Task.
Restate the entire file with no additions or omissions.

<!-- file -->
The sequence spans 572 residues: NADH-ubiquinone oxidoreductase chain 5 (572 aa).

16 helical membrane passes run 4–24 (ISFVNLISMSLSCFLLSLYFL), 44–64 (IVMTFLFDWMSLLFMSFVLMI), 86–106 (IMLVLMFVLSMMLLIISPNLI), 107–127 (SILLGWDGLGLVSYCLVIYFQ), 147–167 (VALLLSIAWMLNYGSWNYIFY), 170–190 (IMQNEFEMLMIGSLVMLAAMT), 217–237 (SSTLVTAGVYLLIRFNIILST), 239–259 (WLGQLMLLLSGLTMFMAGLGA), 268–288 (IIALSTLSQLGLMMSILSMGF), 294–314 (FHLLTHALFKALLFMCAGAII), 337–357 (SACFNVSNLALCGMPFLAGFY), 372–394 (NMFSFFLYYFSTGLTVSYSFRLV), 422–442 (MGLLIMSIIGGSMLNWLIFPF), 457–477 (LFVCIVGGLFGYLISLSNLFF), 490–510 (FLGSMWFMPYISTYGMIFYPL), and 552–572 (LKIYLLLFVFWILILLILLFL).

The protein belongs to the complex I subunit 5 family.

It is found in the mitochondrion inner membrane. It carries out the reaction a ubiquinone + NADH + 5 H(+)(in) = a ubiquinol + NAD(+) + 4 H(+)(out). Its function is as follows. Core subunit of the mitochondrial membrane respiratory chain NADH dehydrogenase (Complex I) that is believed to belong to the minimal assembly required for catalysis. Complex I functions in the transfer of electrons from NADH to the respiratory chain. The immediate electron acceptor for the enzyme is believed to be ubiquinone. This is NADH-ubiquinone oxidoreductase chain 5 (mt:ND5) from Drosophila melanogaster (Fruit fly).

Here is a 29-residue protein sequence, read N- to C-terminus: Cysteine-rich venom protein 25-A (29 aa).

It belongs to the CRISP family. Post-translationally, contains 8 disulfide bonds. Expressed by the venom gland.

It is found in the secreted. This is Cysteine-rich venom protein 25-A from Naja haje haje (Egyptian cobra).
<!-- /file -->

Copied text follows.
The sequence spans 572 residues: NADH-ubiquinone oxidoreductase chain 5 (572 aa).

16 helical membrane passes run 4–24 (ISFVNLISMSLSCFLLSLYFL), 44–64 (IVMTFLFDWMSLLFMSFVLMI), 86–106 (IMLVLMFVLSMMLLIISPNLI), 107–127 (SILLGWDGLGLVSYCLVIYFQ), 147–167 (VALLLSIAWMLNYGSWNYIFY), 170–190 (IMQNEFEMLMIGSLVMLAAMT), 217–237 (SSTLVTAGVYLLIRFNIILST), 239–259 (WLGQLMLLLSGLTMFMAGLGA), 268–288 (IIALSTLSQLGLMMSILSMGF), 294–314 (FHLLTHALFKALLFMCAGAII), 337–357 (SACFNVSNLALCGMPFLAGFY), 372–394 (NMFSFFLYYFSTGLTVSYSFRLV), 422–442 (MGLLIMSIIGGSMLNWLIFPF), 457–477 (LFVCIVGGLFGYLISLSNLFF), 490–510 (FLGSMWFMPYISTYGMIFYPL), and 552–572 (LKIYLLLFVFWILILLILLFL).

The protein belongs to the complex I subunit 5 family.

It is found in the mitochondrion inner membrane. It carries out the reaction a ubiquinone + NADH + 5 H(+)(in) = a ubiquinol + NAD(+) + 4 H(+)(out). Its function is as follows. Core subunit of the mitochondrial membrane respiratory chain NADH dehydrogenase (Complex I) that is believed to belong to the minimal assembly required for catalysis. Complex I functions in the transfer of electrons from NADH to the respiratory chain. The immediate electron acceptor for the enzyme is believed to be ubiquinone. This is NADH-ubiquinone oxidoreductase chain 5 (mt:ND5) from Drosophila melanogaster (Fruit fly).

Here is a 29-residue protein sequence, read N- to C-terminus: Cysteine-rich venom protein 25-A (29 aa).

It belongs to the CRISP family. Post-translationally, contains 8 disulfide bonds. Expressed by the venom gland.

It is found in the secreted. This is Cysteine-rich venom protein 25-A from Naja haje haje (Egyptian cobra).